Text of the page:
If you think about your fax machine at all, then it's likely only when someone places a fax on your desk or if you need to sign something that requires a legal signature—though, with the advent of DocuSign, even that scenario is growing increasingly rare. If you're in information technology (IT), then you probably don't even know how many fax machines your business has, where they're located, or even who's responsible for their security. Bad news: It's probably you.
You'll be able to find a few of them fairly quickly; the human resources (HR) department will surely have one and likely the accounting department, too. But what you may not realize is that there are probably several more fax machines that your users only think of as printers or scanners. In fact, it's those all-in-one devices—the ones that can both print and scan—that have suddenly evolved into true Internet of Things (IoT) devices, quietly running amidst the background noise of your network with absolutely no security. As of now, that's a problem.
The question is, why would a fax machine impact network security? The answer is that it might not—if it's a dedicated fax machine that simply sits on a table and churns out faxes on thermal paper. Unfortunately, those have become a rarity since faxing became just another subfunction on a slew of low-cost printers. That trend has spawned so many "dormant" fax machines even in today's average small to midsize business (SMB) networks that they, along with a growing number of other IoT-connected devices, have become a significant IT threat. This fact was made clear when researchers at Check Point Software announced earlier this week that they had found a vulnerability affecting HP multifunction devices that probably also affected similar devices from other manufacturers, including fax servers and even online fax services.
HP OfficeJet Pro 8730 All-in-One Printer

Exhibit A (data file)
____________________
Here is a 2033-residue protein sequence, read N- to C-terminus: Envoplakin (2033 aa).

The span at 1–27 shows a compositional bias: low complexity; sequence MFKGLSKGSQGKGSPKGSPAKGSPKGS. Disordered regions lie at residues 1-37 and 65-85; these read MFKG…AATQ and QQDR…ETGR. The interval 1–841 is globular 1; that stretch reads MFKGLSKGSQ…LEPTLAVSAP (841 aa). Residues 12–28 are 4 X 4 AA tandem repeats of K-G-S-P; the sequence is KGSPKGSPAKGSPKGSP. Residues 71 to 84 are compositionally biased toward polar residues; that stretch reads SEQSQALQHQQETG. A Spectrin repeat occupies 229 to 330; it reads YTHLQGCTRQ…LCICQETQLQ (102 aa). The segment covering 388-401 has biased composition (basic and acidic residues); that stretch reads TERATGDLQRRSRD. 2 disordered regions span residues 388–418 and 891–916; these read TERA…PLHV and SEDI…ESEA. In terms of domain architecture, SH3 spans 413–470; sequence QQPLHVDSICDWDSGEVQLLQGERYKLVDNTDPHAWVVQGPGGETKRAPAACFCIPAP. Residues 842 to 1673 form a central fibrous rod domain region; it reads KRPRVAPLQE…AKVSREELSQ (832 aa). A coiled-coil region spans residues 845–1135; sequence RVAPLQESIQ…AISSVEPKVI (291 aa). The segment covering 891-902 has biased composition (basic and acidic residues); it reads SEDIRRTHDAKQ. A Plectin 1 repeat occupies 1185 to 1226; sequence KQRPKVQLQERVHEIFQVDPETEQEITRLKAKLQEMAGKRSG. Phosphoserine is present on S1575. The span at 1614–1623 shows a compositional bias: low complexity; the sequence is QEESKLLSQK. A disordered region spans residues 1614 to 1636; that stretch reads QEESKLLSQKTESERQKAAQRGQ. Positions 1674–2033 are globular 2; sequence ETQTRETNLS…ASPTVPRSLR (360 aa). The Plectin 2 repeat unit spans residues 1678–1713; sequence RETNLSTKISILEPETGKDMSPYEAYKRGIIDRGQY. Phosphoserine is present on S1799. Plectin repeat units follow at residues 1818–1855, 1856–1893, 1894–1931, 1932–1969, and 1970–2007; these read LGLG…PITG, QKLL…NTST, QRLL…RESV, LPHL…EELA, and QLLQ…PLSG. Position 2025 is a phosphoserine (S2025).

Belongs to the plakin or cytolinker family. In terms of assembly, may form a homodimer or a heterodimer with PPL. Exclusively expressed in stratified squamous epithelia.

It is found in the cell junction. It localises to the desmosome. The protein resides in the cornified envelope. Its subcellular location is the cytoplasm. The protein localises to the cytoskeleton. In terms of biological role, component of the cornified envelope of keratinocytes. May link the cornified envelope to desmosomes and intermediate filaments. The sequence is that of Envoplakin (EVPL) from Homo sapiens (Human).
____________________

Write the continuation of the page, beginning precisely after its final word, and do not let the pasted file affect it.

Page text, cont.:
Multifunction Devices Found Vulnerable
The discovered vulnerability lets hackers take over a fax device, and from there, send malware throughout the corporate network, much of it entirely new to today's endpoint protection services. Yaniv Balmas, Security Research Group Manager at Check Point Software, explained that what's required is to send the networked fax device an image that the device can't handle. He said that he suspected that such devices might have this vulnerability so he decided to take a look.
"We found the vulnerabilities exactly where we thought we would," Balmas said. "The specific vulnerability is that fax is an image and it's parsed as a image."
He explained that, originally, fax machines sent TIFF files that were rendered as grayscale. But he said that the vulnerability appeared with color faxes, which are supported by multifunction devices, such as the HP OfficeJet Pro.
"We found a vulnerability with color fax, which most printers support," said Balmas. "That's sent as a JPEG. The printer has some issues with parsing the JPEG."
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How Was This Vulnerability Discovered?
Balmas sent his HP OfficeJet Pro a very large JPEG file coded as a color fax. When the fax machine part of the printer began processing the image, it experienced a buffer overflow, which left the machine as well as its 32-bit processor and memory, vulnerable to intruders. The Check Point Software team then found that they could insert the Eternal Blue malware, and from there, attack an entire network.